A few small clusters on both sides of a moss covered, very decayed and damp fallen log in Oak-Hickory forest. Obtained white spore print.

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Copyright © 2015 Judi Thomas
Copyright © 2015 Judi Thomas
Copyright © 2015 Judi Thomas.

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Jacob, thank you for digging out this old ob.
By: Judi T. (AvidAmateur)
2017-01-14 05:50:19 CST (+0800)

If you read my comment in this observation you know that A. epichysium was my first inclination BUT for the color of the caps. So, my question is, does this species sometimes have caps that are not gray, as I have seen before? If so, would that be dependent on environmental conditions? Thanks for sharing your expertise.

Alan, thanks so much for looking at my ob.
By: Judi T. (AvidAmateur)
2015-12-20 12:18:24 CST (+0800)

and for suggesting an alternate genus. I am always eager to consider a wide range of possibilities when trying to pin down an accurate ID. The area where these specimens were found is a mixed hardwoods forest, primarily oak and hickory with some cottonwood and a lesser number of miscellaneous other hardwoods. There are no conifers in or near this section of the park. Additionally I did obtain a white (without a doubt) spore print. For those reasons, most saliently, I ruled out Chrysomphalina. Additionally, these specimens have a shorter stipe and closer, less yellow gills. My original impression was A. epichysium, which I have found twice earlier in the lower elevations of this park. However, the cap color was blackish gray on those earlier specimens, so I hesitated to narrow the ID to species.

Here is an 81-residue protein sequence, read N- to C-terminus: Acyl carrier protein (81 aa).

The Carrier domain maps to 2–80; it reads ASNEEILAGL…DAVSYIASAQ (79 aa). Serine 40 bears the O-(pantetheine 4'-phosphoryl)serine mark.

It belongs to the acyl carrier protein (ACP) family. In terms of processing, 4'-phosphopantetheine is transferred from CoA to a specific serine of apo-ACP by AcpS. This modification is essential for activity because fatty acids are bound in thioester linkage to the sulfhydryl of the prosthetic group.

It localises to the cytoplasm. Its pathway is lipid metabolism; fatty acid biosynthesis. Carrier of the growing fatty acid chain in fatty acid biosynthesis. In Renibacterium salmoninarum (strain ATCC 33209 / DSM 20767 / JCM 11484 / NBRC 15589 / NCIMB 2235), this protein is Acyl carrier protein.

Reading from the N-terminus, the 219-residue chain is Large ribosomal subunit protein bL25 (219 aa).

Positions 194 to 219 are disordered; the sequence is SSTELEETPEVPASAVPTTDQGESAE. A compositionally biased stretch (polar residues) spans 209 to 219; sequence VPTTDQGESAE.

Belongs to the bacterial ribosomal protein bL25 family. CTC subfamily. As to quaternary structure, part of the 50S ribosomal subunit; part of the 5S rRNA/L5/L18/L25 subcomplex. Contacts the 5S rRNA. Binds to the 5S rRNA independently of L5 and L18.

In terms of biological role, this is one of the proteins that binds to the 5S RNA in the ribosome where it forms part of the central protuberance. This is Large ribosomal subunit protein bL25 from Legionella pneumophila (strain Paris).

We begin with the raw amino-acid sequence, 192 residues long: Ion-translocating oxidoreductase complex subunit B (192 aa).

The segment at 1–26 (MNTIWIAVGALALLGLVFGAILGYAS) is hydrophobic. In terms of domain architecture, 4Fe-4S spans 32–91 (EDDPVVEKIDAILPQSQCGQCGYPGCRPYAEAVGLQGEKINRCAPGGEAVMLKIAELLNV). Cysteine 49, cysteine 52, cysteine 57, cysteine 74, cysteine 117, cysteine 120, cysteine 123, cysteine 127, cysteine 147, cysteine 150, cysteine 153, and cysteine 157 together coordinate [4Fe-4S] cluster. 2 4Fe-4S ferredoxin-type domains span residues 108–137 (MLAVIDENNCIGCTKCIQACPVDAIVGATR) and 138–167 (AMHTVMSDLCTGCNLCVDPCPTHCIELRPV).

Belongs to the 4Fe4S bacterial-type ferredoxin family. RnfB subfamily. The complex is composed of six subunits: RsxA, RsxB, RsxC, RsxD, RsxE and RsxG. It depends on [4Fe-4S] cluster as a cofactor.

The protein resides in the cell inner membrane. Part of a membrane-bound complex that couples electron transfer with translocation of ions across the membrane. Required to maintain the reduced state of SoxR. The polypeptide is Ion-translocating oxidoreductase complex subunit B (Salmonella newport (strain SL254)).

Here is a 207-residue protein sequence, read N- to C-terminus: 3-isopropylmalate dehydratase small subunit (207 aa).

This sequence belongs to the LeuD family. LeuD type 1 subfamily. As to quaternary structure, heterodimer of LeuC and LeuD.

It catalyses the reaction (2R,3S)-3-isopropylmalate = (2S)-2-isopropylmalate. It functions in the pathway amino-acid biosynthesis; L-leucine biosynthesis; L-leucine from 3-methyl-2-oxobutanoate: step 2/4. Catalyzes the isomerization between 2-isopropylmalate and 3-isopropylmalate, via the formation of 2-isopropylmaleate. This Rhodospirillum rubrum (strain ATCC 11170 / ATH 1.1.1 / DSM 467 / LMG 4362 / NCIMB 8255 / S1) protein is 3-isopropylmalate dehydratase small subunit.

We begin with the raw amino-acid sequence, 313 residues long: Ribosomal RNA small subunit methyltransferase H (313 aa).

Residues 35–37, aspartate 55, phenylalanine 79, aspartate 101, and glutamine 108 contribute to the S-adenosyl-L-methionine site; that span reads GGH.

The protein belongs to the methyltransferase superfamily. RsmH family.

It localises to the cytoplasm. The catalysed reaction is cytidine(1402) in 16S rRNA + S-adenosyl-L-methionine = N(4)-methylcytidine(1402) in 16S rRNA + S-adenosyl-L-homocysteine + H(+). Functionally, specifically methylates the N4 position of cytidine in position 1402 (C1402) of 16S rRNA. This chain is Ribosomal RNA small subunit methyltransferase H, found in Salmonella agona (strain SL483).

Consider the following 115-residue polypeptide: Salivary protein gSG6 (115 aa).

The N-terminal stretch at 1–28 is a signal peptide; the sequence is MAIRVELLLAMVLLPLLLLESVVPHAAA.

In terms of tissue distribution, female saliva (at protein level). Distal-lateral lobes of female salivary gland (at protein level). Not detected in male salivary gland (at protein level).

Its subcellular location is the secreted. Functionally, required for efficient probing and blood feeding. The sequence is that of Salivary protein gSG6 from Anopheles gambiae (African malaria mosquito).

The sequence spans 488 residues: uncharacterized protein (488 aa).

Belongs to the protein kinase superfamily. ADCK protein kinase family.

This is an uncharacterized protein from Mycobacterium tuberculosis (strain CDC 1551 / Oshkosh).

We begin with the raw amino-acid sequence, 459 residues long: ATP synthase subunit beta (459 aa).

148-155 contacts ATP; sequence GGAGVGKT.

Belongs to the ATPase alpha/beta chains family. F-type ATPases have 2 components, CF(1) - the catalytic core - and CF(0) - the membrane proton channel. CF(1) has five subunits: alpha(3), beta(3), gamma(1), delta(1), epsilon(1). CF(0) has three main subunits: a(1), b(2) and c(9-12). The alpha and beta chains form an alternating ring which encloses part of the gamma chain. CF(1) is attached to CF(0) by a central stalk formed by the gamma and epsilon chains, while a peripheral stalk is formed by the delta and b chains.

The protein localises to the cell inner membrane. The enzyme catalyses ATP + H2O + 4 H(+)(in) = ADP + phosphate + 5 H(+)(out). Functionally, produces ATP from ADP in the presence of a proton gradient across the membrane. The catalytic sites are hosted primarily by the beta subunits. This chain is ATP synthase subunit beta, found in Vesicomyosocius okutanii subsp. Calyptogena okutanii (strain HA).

Created: 2015-12-20 08:29:14 CST (+0800)
Last modified: 2017-01-13 13:57:18 CST (+0800)
Viewed: 72 times, last viewed: 2019-05-17 09:47:58 CST (+0800)
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